At the community level, Panii Jibon has been achieving its goal of water security through creating opportunities and more options for fresh water sources, sanitation and hygiene. Around 50,000 people are now getting safe water for drinking and household purposes from newly built or renovated water sources. With the close collaboration of the local government, the project team excavated numerous new ponds, re-excavated existing pond and canal, distributed thousands of water tank for rainwater harvesting (RWH), constructed and renovated Pond Sand Filter (PSF), promoted hygiene and proper sanitation and provided sanitary latrine to the inhibitors. Their continued advocacy with local government makes a positive impact on the local budget and a visual change has been noticed at the local level particularly in the project areas where the wash budget has increased prior to Panii Jibon. In terms of livelihood; the project has supported the creation of alternative income sources, supported local farmers with seeds, technologies, demonstration and training. “Collection Center”, is one of the remarkable initiatives that has taken from Panii Jibon, where farmers come with their daily productions from their land and sell these to the buyer. “Now I do not need to go to the Bazar that is far from my home for selling my homestead’s production, even I can sell a kg of eggplant or bean at this collection center and get a better price,” said Mrs. Nurnahar lives in Raruli Union of Paikhacha Upazila.
“At the community level, Panii Jibon has been achieving its goal of water security through creating opportunities and more options for fresh water sources, sanitation and hygiene”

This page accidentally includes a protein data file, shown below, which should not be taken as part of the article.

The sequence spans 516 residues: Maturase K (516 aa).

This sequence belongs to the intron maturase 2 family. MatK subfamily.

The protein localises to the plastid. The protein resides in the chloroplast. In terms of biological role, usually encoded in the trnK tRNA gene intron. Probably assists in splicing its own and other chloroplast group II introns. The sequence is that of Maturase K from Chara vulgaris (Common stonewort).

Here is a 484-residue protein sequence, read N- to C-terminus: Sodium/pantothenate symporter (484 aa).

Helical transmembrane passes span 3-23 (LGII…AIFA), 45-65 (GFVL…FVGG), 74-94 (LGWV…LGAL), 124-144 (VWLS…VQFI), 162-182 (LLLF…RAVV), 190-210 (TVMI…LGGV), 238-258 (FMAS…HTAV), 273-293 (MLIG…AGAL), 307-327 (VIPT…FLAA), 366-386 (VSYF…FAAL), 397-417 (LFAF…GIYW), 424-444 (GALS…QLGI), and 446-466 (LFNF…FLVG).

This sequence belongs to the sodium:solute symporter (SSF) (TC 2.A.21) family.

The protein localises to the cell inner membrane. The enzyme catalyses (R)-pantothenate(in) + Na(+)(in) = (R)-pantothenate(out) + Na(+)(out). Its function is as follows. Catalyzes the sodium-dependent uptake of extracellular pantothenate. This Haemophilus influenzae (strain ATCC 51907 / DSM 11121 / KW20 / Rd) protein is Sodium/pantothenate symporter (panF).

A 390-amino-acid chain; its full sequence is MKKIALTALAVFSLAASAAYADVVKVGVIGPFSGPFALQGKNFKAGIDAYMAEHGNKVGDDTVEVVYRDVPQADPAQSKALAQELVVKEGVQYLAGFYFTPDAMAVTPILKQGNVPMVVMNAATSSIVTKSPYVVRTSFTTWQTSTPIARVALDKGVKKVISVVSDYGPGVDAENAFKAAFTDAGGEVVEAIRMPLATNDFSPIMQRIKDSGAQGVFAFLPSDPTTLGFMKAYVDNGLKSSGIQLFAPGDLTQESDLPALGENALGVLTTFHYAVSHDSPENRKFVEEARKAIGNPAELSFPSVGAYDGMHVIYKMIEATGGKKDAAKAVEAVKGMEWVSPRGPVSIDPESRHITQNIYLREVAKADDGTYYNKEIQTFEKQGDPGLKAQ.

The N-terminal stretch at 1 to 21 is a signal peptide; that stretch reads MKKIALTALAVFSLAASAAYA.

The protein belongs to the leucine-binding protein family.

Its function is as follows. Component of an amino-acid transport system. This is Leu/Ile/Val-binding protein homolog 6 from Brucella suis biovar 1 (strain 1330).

In the context of climate change, migration dynamics in this area have also changed and in the last 20-30 years, at least one family member or relative has migrated from here to seek income-generating opportunities. Loss of income and lack of livelihood opportunities are the main triggering factors for migration to nearby cities. To ensure safe migration and proper utilization of remittance, at first, the project team identified potential migrants then provided them with different vocational and technical pieces of training and prepared them as skilled migrants as well as support to find out an alternative livelihood at their origin. The project also worked with the female counterparts of migrants who are living at their own houses and organized training programs for their livelihood.
Likewise, Panii Jibon has used the lesson learning from the project achievements, connecting and integrating the local advocacy outcomes with national climate change and development-related advocacy structures and initiatives. Policy advocacy amplifying transparent and inclusive government structure and process for effective climate change financing and monitoring both at the local to national level.
However, the next phase will begin with establishing climate justice, at not only the national and global levels but also concretely what climate justice means on the ground. Phase-III will focus on advocacy and replication of previous pashes by demonstrating the innovations of the last two phases and dissemination of climate-resilient approaches and models in the WASH and food sectors vertically and horizontally and link up more explicitly with climate change platforms networks as well as public authorities at all levels.
Juel Mahmud is working in International Centre for Climate Change and Development (ICCCAD) as a Researcher, his research interest lies in Environmental Degradation and GIS. Can be reached at ([email protected])